Congratulations to the following staff who have been awarded grants from the Lotteries Health:
In our laboratory, we have developed methods for analysing tumour infiltrating immune cells and associated tumour-specific effector molecules. We have shown that the immune infiltrate in colorectal cancer is considerably more complex than originally thought. The effect of this complexity on patient outcome has not been examined. In this study, we will pilot the measurement of these newly discovered immune cell and effector molecule combinations and correlate these with clinico-pathological stage and patient outcome.
Listeria monocytogenes is an intracellular bacterial pathogen that causes meningitis or abortions. Critical for virulence is the ability of Listeria to spread from initially infected human cells to surrounding cells. Spreading involves the formation of host-derived plasma membrane extensions (‘protrusions’) containing motile bacteria. By understanding the molecular mechanism of protrusion formation, it may be possible to develop therapeutics that block bacterial spread.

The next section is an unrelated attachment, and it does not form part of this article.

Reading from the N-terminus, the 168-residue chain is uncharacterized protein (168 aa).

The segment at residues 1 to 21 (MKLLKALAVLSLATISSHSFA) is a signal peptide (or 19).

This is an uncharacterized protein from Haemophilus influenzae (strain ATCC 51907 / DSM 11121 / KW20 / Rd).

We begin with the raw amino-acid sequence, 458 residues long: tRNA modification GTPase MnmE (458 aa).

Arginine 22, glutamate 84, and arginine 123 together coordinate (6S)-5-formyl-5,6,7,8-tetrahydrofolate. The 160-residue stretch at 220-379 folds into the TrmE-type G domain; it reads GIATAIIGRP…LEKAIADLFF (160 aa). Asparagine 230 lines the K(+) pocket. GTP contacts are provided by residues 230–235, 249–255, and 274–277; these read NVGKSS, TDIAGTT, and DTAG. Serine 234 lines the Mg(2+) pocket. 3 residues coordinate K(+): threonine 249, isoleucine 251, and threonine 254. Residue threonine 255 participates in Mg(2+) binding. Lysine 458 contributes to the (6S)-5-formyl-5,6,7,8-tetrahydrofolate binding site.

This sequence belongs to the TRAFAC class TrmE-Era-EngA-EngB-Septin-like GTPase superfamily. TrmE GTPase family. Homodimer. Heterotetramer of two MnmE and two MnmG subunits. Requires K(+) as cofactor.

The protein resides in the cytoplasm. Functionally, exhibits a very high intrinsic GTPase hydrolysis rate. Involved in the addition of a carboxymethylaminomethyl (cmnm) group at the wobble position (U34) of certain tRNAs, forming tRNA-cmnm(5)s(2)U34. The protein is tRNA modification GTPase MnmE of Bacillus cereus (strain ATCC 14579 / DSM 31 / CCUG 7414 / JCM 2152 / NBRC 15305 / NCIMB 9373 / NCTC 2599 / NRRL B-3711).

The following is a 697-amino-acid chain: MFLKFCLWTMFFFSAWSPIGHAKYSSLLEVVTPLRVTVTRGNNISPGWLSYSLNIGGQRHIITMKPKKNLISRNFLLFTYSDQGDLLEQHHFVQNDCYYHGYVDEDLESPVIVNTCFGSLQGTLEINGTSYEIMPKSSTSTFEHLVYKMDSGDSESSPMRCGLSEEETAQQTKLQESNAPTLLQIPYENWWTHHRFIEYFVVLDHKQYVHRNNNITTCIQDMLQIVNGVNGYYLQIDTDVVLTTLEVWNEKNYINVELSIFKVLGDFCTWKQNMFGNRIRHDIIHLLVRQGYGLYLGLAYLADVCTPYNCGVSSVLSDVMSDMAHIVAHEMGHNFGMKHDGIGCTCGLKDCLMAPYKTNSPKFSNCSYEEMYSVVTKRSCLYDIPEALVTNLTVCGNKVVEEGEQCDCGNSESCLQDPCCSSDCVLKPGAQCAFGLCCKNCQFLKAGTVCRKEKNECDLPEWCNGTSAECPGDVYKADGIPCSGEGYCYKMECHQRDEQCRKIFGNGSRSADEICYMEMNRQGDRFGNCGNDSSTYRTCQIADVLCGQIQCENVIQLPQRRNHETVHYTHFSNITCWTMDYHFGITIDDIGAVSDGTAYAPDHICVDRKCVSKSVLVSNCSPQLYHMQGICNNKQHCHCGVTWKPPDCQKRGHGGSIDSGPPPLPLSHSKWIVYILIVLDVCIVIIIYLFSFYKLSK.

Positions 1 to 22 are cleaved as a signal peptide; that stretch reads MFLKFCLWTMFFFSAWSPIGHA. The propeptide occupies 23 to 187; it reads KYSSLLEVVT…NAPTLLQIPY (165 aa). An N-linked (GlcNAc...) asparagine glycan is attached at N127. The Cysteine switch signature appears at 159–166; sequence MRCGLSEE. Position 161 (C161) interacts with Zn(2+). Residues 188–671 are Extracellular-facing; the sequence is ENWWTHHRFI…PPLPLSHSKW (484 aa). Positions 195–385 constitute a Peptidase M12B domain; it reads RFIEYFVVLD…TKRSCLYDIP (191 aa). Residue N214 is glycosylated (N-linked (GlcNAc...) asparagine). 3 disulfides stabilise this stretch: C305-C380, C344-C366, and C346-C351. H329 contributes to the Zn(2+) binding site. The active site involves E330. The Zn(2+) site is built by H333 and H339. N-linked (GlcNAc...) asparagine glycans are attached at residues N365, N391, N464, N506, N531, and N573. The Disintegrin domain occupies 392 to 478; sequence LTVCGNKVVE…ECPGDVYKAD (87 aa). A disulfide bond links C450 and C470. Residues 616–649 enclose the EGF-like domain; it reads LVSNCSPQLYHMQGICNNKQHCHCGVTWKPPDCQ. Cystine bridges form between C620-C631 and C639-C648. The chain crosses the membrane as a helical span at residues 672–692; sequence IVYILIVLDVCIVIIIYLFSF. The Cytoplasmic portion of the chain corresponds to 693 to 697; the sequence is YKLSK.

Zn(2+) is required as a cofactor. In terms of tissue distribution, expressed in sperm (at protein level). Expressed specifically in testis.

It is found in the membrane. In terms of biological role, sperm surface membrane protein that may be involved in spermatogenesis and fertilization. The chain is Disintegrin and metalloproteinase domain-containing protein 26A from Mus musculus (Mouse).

Here we test the hypothesis that a Listeria protein named InlC stimulates protrusions by antagonizing a host secretory pathway mediated by the human proteins Sec31A and Tuba. Our previous findings indicate that InlC disrupts complexes normally formed by Tuba and Sec31A, thereby removing an inhibition in bacterial spread. In the proposed work, we will (1) characterize the mechanism of interaction of Sec31A and Tuba, (2) investigate if Sec31A and Tuba promote vesicular transport between the host endoplasmic reticulum (ER) and Golgi, and (3) determine if InlC disrupts ER-Golgi transport.
More information about all Otago researchers success on the Otago website: http://www.otago.ac.nz/news/news/otago066558.html